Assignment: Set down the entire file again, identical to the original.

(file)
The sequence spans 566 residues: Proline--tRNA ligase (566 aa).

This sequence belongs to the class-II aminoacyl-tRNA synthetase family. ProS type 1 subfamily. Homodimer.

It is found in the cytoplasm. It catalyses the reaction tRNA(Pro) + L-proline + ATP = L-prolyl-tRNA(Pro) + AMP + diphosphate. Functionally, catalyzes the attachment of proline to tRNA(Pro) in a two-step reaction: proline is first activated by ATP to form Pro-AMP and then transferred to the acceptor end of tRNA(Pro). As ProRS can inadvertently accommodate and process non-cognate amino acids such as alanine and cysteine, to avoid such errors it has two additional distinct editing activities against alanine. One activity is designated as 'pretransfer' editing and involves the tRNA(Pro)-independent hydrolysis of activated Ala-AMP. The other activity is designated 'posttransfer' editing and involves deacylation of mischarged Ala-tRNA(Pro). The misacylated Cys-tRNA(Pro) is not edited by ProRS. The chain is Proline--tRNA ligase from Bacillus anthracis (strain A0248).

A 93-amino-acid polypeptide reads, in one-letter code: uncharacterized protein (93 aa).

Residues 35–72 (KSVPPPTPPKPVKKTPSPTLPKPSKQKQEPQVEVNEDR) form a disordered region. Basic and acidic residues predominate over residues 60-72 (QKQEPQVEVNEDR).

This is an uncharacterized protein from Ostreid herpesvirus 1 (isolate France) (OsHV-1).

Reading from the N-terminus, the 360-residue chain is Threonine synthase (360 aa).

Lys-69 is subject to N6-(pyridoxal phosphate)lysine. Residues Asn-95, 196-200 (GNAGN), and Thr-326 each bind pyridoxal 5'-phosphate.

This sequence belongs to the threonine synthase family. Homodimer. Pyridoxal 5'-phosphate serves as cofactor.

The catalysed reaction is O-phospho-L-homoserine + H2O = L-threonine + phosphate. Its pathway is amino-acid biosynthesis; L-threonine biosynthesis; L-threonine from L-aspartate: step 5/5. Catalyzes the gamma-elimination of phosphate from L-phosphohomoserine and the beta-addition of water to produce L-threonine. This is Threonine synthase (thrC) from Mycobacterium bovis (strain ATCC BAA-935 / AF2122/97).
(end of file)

The sequence spans 566 residues: Proline--tRNA ligase (566 aa).

This sequence belongs to the class-II aminoacyl-tRNA synthetase family. ProS type 1 subfamily. Homodimer.

It is found in the cytoplasm. It catalyses the reaction tRNA(Pro) + L-proline + ATP = L-prolyl-tRNA(Pro) + AMP + diphosphate. Functionally, catalyzes the attachment of proline to tRNA(Pro) in a two-step reaction: proline is first activated by ATP to form Pro-AMP and then transferred to the acceptor end of tRNA(Pro). As ProRS can inadvertently accommodate and process non-cognate amino acids such as alanine and cysteine, to avoid such errors it has two additional distinct editing activities against alanine. One activity is designated as 'pretransfer' editing and involves the tRNA(Pro)-independent hydrolysis of activated Ala-AMP. The other activity is designated 'posttransfer' editing and involves deacylation of mischarged Ala-tRNA(Pro). The misacylated Cys-tRNA(Pro) is not edited by ProRS. The chain is Proline--tRNA ligase from Bacillus anthracis (strain A0248).

A 93-amino-acid polypeptide reads, in one-letter code: uncharacterized protein (93 aa).

Residues 35–72 (KSVPPPTPPKPVKKTPSPTLPKPSKQKQEPQVEVNEDR) form a disordered region. Basic and acidic residues predominate over residues 60-72 (QKQEPQVEVNEDR).

This is an uncharacterized protein from Ostreid herpesvirus 1 (isolate France) (OsHV-1).

Reading from the N-terminus, the 360-residue chain is Threonine synthase (360 aa).

Lys-69 is subject to N6-(pyridoxal phosphate)lysine. Residues Asn-95, 196-200 (GNAGN), and Thr-326 each bind pyridoxal 5'-phosphate.

This sequence belongs to the threonine synthase family. Homodimer. Pyridoxal 5'-phosphate serves as cofactor.

The catalysed reaction is O-phospho-L-homoserine + H2O = L-threonine + phosphate. Its pathway is amino-acid biosynthesis; L-threonine biosynthesis; L-threonine from L-aspartate: step 5/5. Catalyzes the gamma-elimination of phosphate from L-phosphohomoserine and the beta-addition of water to produce L-threonine. This is Threonine synthase (thrC) from Mycobacterium bovis (strain ATCC BAA-935 / AF2122/97).